Jackie Chan, patron saint of silly kung fu movies, action superstar, and all around supercop has actually been featured in more games than you probably realize. Not only was he in this super rare NES and Turbografx gem, as well as the PlayStation game Jackie Chan: Stuntmaster, but he was also featured in a whole pile of other games. For now, I will be focusing on Jackie Chan’s Action Kung Fu for the NES, one of my favorite platformers of all time.
Master of Stunts, Master of Jumps
I lucked out and bought this game for the NES when I was a kid. A used copy was on sale at the local video store. I’m not even sure I knew who Jackie Chan was at the time. This would have been in the early 90’s, and even though he had been in Battle Creek Brawl and Cannonball Run by this point, his fame hadn’t exploded in America. He was, however, incredibly famous in Asia at this point.
In this game, you control our hero, who must save his sister from an evil wizard. The into reminds me of Ghosts ‘N Goblins. You travel across five stages, with mini game special stages hidden throughout. You can jump and attack with a standard punch, crouching attack, and jump kick. Attacking frogs makes them borf up special techniques. I don’t think that works in real life, so please be kind to our amphibious buddies. Special techniques are done Castlevania style, by holding up and pressing attack. You can also shoot a Hadouken style fireball by holding and charging attack, but those are limited. The special attacks also have a designated ammo amount.
Super Charming Graphics
The graphics are bright and colorful, with great looking backgrounds and enemies. You fight bandits, tigers, fish, and all sorts of other strange goobers. My favorite is the first boss, which is a Buddha statue that comes to life and attacks you. Defeating this boss sends you straight to hell, complete with pitchfork wielding demons. The music is unbelievably charming chiptune, and is often whistled by yours truly whenever it’s stuck in my head. Check out this playthrough by NintendoComplete.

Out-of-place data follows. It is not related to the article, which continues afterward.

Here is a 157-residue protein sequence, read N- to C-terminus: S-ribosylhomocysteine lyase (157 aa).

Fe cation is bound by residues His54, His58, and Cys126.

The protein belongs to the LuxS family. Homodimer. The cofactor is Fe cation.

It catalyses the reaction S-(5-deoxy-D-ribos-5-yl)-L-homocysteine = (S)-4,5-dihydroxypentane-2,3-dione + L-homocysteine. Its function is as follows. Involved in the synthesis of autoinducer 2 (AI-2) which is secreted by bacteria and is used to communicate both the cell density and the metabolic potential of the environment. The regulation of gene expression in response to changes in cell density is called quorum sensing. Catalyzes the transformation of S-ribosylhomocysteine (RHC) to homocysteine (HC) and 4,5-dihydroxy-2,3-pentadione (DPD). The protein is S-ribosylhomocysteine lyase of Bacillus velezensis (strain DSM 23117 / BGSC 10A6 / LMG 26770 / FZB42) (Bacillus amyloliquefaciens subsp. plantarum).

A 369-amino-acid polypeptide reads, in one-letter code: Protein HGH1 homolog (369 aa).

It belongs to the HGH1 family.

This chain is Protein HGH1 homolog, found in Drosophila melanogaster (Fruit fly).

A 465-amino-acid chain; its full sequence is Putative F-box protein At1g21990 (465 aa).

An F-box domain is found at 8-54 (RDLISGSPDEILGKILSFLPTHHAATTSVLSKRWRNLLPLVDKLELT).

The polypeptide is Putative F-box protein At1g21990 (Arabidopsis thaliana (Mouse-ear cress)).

One of my favorite special stages is where Jackie fights wooden men. You might recognize them as looking like Mokujin from Tekken. You’d be correct! And wrong! These are from the Lei Wu-Lon…excuse me…Jackie Chan movie Shaolin Wooden Men, in which Jackie Fights of bunch of wooden men in the Shaolin Temple. It’s not very good, but it does make for a great homage in Tekken.
Check out those chiptune JAMS
Have I mentioned that I absolutely love the soundtrack? Seriously, it’s good. Check out these earworms (ewwww) of 8-bit sound glory, which is a very strange sentence but I stand by it. Just kidding, I don’t stand for anything.
Some of Jackie’s Other Outings.
There are a decent amount of Jackie Chan games, but there’s one you may not realize that you’ve played before: Kung Fu, the NES classic, is actually a licensed Jackie Chan game…OR IS IT? It is. But it was ORIGINALLY a Bruce Lee game. You see, Bruce was the biggest star in Asia at the time of his death. The movie Game of Death went unfinished, and was eventually picked up by the Director of Enter the Dragon, Robert Clouse, and finished with up-and-coming Kung Fu star Yuen Biao (who was Jackie Chan’s sword opera brother, but that’s a whole other thing).
The movie featured Bruce fighting his way through levels of a Pagoda and fighting a master of a different style at each floor. This movie also highlights an incredible fight with his real life student, basketball super-star, and Airplane actor, Kareem Abdul-Jabbar. The finished movie is terrible, but original footage of it is incredible. It also has Bruce in his iconic yellow and black stripe jogging suit.
Where am I Going With This? Ah Yes…
So let’s wrap it back around: This movie was the basis for the Irem video game Kung Fu, until it wasn’t. With Bruce’s death, China was looking for a new superstar. Enter Jackie Chan, with his sworn brothers Yuen Biao and Sammo Hung. They starred in one of the best kung fu movies ever called Wheels on Meals. It was a big success, and so in Japan, the game we know as Kung Fu was released as Spartan X (the Japanese title of Wheels on Meals), starring our man Jackie.
And just in case you don’t believe me when I say that movie is one of the best, just check out this fight scene between J.C. and Benny The Jet Urquidez, famous kickboxer and Hollywood actor John Cusack’s best buddy (no, really).